Figure 1 

(A) Schematic illustration of the stimulation-response mechanism of caspase-3 toward the DEVD peptide; (B) Illustration of the FL probe responsiveness to caspase-3; (C) Schematic illustration of stimulation-response mechanism of caspase-3/7 to the DEVD peptide; (D) Illustration of the PA probe activated by caspase-3/7; (B) Reproduced with permission [10]. Copyright 2014, American Chemical Society. (C and D) Reproduced with permission [11]. Copyright 2019, American Chemical Society.

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2.2. MMP-selective peptides

MMPs are endopeptidases that rely on zinc or calcium to express their catalytic activity. They are involved in a series of physiological processes, including degradation, extracellular matrix remodeling, tissue reorganization, and the release of bioactive molecules. In the MMP family, matrix metalloproteinase-2 and matrix metalloproteinase-9 (MMP-2/9) have been considered important markers for diseases, such as inflammation, cardiovascular diseases, and cancer [12]. In general, in normal cells, MMP activities are low, however, in tumor tissue, MMP-2/9 are significantly overexpressed. MMP-active peptides have been used to accurately detect the biological distribution, and the activity of cancer-related MMPs has been described [13].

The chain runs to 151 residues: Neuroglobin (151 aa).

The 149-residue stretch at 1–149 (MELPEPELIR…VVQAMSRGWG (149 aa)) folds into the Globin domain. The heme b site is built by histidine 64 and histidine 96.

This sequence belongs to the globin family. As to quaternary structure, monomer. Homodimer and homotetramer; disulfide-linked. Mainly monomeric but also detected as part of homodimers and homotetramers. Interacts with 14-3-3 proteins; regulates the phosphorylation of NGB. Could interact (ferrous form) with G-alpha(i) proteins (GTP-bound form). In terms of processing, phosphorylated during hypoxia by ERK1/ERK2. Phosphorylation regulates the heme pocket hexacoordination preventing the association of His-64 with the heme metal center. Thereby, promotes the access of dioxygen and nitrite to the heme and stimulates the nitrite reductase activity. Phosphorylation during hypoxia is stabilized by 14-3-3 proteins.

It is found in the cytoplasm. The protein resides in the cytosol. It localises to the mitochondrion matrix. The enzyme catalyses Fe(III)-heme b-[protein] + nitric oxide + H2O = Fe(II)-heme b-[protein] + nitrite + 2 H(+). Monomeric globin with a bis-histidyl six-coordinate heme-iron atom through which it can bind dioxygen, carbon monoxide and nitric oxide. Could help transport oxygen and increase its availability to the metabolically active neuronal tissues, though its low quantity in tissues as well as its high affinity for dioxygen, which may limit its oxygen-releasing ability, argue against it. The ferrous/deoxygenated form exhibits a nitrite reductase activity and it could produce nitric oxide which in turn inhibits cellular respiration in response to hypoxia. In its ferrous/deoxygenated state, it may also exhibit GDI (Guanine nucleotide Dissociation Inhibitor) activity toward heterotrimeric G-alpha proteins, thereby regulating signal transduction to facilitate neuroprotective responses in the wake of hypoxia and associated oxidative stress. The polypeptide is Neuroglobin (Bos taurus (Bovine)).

2.2.1. GPLGVRGY sequence

After being activated by an enzyme, GPLGVRGY, a sensitive peptide of MMP-2, can be cleaved into two fragments. Because the GPLGVRGY peptide has a good biocompatibility, it can be combined with some hydrophobic small molecules to bring these small molecules into the aqueous phase. In addition, different particles (small organic molecules or inorganic nanoparticles) can be combined through the GPLGVRGY peptide to prepare responsive bioprobes. For example, based on the ability of MMP-2 to selectively recognize and cleave the GPLGVRGY peptide sequence peptide sequence, a ratiometric PA probe has been constructed (Figure 2A) [14], consisting of a near-infrared (NIR) FL dye (Cy5.5) and a FL quencher (QSY21) that is covalently linked to a biocompatible peptide substrate. After MMP-2 stimulates cleavage, the aggregation state of the FL dye and quencher in the probe changes, causing the probe to exhibit a significant MMP-2 concentration-dependent absorption at around 680 nm, while that at around 730 nm was MMP-2 concentration independent (Figure 2B). Accordingly, the MMP-2 concentration is quantitatively detected in live breast cancer cells by recording changes in the PA signal at different wavelengths.